Extra tiers/add-ons: $80/month for Max package, $93/month for Entertainment package, $110/month for Choice package, $124/month for Xtra package, $135/month for Ultimate package
Features: three concurrent streams, 500 hours DVR
Missing sports networks: BeIN Sports, NFL Network, NFL RedZone, Pac-12 Network aren’t on any packages. Plus package only includes ESPN, ESPN2, FS1, NBCSN


Cost: Increasing to $59.99/month in August for standard plan
Extra tiers/add-ons: $84.99/month in August for Ultra plan, $10.99 for Sports Plus add-on (which includes MLB Network, NFL RedZone, NBA TV, NHL Network)
Features: two concurrent streams (upgradeable to three streams for $5 with family plan), 30 hours DVR (upgradeable to 500 hours for $5 with family plan)
Missing sports networks: Longhorn Network, TBS, TNT, Sinclair-owned Fox RSNs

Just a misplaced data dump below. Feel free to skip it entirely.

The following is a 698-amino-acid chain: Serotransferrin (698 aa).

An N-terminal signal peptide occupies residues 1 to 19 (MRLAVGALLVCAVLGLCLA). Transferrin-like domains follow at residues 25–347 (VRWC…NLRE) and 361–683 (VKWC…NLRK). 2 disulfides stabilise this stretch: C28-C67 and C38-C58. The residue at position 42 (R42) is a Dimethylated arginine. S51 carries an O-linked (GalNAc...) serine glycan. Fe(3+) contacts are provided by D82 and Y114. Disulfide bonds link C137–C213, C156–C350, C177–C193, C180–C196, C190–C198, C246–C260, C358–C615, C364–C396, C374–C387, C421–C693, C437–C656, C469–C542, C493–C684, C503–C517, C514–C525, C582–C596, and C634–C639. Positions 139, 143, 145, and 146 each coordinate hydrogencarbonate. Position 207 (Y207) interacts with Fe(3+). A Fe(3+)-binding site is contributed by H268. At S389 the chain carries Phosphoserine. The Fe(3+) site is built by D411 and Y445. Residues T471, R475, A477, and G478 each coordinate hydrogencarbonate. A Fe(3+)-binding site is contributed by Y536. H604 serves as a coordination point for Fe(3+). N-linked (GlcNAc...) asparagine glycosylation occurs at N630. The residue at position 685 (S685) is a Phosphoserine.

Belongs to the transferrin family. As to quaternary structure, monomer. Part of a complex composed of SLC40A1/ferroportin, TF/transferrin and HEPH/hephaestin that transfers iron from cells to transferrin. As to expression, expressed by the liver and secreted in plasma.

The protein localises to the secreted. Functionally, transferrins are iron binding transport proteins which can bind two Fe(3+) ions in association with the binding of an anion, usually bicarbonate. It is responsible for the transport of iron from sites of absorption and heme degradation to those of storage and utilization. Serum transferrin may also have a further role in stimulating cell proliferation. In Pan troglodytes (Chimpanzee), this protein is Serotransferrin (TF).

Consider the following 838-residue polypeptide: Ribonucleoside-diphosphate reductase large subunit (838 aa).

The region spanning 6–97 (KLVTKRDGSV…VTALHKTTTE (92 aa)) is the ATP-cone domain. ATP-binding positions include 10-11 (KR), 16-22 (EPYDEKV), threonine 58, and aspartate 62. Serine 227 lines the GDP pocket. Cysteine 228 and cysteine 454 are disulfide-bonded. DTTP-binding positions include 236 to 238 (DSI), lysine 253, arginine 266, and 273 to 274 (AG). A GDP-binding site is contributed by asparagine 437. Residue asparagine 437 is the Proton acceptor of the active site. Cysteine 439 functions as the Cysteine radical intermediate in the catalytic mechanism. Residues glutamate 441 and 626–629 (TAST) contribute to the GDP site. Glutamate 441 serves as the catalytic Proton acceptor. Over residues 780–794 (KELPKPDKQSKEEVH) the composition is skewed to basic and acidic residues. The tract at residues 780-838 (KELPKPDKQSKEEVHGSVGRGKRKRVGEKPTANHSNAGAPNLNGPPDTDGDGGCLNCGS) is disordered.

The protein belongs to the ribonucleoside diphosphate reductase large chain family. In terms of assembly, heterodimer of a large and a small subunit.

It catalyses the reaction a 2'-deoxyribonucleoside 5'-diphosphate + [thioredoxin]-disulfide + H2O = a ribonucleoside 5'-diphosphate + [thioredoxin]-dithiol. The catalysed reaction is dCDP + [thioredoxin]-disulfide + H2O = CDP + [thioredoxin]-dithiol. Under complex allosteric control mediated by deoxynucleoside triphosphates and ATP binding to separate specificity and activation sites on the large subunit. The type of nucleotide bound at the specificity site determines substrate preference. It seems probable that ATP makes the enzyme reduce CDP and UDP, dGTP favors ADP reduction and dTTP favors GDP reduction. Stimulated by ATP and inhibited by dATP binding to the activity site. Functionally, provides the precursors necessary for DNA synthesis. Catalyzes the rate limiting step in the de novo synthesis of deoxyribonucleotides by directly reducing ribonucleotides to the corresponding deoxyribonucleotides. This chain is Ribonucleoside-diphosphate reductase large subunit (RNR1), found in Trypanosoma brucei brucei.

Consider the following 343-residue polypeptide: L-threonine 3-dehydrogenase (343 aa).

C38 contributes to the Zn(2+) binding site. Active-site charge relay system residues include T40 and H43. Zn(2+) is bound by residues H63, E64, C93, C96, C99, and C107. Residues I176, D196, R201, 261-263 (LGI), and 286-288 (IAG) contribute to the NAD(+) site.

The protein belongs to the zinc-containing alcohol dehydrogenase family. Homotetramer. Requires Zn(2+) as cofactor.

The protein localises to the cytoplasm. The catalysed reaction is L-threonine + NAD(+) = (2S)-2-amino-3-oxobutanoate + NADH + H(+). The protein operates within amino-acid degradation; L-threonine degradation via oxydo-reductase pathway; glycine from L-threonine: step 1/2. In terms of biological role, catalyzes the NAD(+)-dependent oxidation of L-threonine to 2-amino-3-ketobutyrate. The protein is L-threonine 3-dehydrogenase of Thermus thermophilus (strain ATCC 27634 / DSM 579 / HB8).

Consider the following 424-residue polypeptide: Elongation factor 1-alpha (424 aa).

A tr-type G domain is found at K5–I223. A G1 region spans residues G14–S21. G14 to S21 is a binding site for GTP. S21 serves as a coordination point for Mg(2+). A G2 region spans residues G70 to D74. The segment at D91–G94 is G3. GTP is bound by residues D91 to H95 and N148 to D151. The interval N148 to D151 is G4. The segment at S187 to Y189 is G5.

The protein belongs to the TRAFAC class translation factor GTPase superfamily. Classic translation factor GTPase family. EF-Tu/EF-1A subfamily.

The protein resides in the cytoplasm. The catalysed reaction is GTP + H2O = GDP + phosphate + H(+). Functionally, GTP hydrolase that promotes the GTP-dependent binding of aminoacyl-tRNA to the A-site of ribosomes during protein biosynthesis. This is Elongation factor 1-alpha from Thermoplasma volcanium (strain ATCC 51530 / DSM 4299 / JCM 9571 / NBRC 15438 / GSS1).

Alright, so after all of that, some notes…

  • The absolute lowest price you can pay to (legally) stream live sports is $30 on Sling with either the Blue or Orange plan, or $45 with both.
    • However, you need to tack on another $15 to watch the various league and conference networks.
  • YouTube TV is the “easiest” service: you know what you’re getting, and you’re paying the same price unless you want to add a premium network (which I believe are available on all services).
  • Hulu is also pretty straightforward, in that you only need to upgrade to have access to an expanded amount of screens/DVR space/no ads on the Hulu streaming library.
  • AT&T TV Now gives you the least amount of sports for what you’re paying. Even on the $80 package, you’re still getting essentially the same networks you’d get with Hulu and YouTube. You’d need to pay over $100/month for access to networks like CBS Sports Network, Golf Channel, MLB Network, NBA TV, NHL Network.
  • fubo is the most interesting option if you’re an NFL fan, since it’s the only service with both NFL Network and RedZone. Getting the two of them would cost you at least $70/month.